Commissions, trailing commissions, management fees and expenses, may all be associated with mutual fund investments. Mutual funds are not guaranteed, their values change frequently and past performance may not be repeated. Please read the Fund Facts and consult your Assante Advisor before investing. This material is provided for general information and is subject to change without notice. Every effort has been made to compile this material from reliable sources however no warranty can be made as to its accuracy or completeness. Before acting on any of the above, please make sure to see a professional advisor for individual financial advice based on your personal circumstances.

The case for banning fee-based accounts

I was inspired to write this article based on an article that I read from a high profile investment councillor firm who advised their readers to avoid all F-class (fee-based) investment funds. I thought that advice was an extreme view.

However, if one could build a case that fee-based accounts are truly evil incarnate, what arguments could one use?

  • Fee-based accounts can be expensive. Traditionally, these were only used for high net worth (wealthy) investors. If embedded commission accounts are banned all investors would be forced to own more expensive nominee accounts and would be required to pay advice and service fees plus annual trustee fees, plus supplementary account fees plus partial transfer out fees plus unscheduled RRIF withdrawal fees, plus partial de-registrations fees, etc, etc. Fees on top of fees. Whether you are a small investor or a wealthy investor; one thing is certain - everyone hates fees.
  • I mentioned the article from the investment councillor firm. What was the issue? They claimed someone was overcharging an investor in a fee-based account. This is a nice segue into the differences between commissions or fees that investors pay to investment councillors or advisors for service and advice. Commissions for mutual funds are non-negotiable as they are set by the fund company. Regulations require that both fees and commissions must be fully disclosed. Essentially, commissions are fixed but fees for fee-based accounts are negotiable. If an investor is a bad negotiator your fee might be higher than your neighbour’s even though you own a similar size account with similar investments. You will definitely need to sharpen up those flea-market bargaining skills! Or perhaps the negotiable fee was negotiated for you by an investment councillor or financial advisor. In essence the supposedly negotiable fee turns out to be non-negotiable and you are paying perhaps too dearly? In the case brought up by the investment councillor, clearly the investor would have been better off in a low fixed embedded commission account than in a negotiable high fee account. Negotiability is a double edged sword –it can cut both ways.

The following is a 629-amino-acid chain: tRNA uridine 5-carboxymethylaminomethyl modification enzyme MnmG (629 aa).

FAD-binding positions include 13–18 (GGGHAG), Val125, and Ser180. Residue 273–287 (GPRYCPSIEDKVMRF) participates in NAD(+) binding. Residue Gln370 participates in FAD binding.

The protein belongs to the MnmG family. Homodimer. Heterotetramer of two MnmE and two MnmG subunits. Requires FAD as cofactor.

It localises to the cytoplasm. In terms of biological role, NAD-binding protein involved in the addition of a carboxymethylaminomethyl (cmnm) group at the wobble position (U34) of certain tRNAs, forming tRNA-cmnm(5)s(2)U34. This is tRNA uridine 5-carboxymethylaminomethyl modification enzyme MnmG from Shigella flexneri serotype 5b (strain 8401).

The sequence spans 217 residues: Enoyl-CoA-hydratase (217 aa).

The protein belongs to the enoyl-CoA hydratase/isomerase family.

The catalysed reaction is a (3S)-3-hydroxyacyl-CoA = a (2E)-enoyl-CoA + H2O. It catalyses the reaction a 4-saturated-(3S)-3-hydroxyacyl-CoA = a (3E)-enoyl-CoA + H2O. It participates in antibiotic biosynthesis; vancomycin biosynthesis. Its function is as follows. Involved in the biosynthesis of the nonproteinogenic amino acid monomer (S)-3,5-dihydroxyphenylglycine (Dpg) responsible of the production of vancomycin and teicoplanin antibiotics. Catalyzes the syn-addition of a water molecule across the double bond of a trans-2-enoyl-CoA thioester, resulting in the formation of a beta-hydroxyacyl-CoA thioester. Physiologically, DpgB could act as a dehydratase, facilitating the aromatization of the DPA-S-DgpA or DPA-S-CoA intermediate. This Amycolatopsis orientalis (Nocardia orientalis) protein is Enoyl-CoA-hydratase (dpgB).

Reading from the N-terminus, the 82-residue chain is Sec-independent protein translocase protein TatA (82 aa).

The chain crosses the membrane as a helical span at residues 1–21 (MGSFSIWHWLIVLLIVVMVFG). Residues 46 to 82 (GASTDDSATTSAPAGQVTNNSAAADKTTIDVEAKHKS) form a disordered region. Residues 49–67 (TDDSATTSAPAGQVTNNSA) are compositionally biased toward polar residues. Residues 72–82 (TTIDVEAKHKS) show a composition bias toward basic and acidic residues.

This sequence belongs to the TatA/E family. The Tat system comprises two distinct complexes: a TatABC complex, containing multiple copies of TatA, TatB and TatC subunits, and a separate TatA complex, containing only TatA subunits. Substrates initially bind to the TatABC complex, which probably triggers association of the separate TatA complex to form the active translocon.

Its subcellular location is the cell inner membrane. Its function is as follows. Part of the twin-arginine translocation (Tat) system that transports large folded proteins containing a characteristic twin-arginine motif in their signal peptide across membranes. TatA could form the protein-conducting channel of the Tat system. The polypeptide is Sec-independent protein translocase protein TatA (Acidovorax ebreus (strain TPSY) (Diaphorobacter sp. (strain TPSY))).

• Your accountant will learn to hate you. How do you pay your fees for your fee-based account? For most investors, this will likely be drawn from their investment accounts rather than from their bank account. If you have a regular non-registered account, you will see monthly fees being debited from your account – the money being generated by monthly redemptions from mutual funds. The problem is you may be generating capital gains each month. Who is going to calculate the total yearly gains (or losses) for tax purposes? That would be your accountant –if you have one. You might be thinking that you could keep cash (or a cash equivalent) in the account to pay for the monthly fees and not have to worry about tax calculations? Good thought however there’s a gotcha. If you set aside cash to pay for on-going fees you are creating cash drag on the account reducing potential performance in up markets. Admittedly, holding back 1% or so a year may not look like much but compounding over a long period of time –it will likely be a cash drag on performance. On the other hand, in an embedded commission investment fund, 100% of your money is being invested at all times.
  • Bad math. Some investors have gotten the idea that fees are better than non-deductible commissions just because they are tax deductible! This is completely incorrect. In fact, they can be exactly equivalent from a tax viewpoint. Be very careful in your comparisons here. A lower MER Class F investment fund may not be the best choice. [Please see references below, for more information] Remember too, that you pay HST on fees but not on embedded commissions. Tax-deductible fees are only deductible if you deduct them and report them properly. Otherwise you may be subject to CRA fines. Yes, your accountant will learn to hate fee-based accounts.
  • Conflicts of interest. I am astonished that even very smart people somehow have come to the conclusion that fee-based accounts do not have any conflicts of interest or worse, come to the conclusion that they eliminate all conflicts of interest. Not so according to U.S. regulators. Anytime there is an exchange of money for products or services there are always potential conflicts of interest. Here are a couple of potential conflicts of interest associated with fee-based accounts. There is a potential conflict of interest to charge higher fees –higher fees than ordinary commissions. This type of behavior would be described as self-serving –acting in the investment councillor’s or advisors best interest rather than the investor’s best interest. This is the same conflict of interest that our investment councillor brought to their readers attention – the overcharging of fees. Another well known possible conflict of interest is called “reverse churning” which is a conflict of interest where an advisor or investment councillor earns high annual fees but is potentially tempted to do little or no work on the account. Why risk the advisory fee income on volatile investments? Investors potentially wouldn’t be put into the appropriate investments.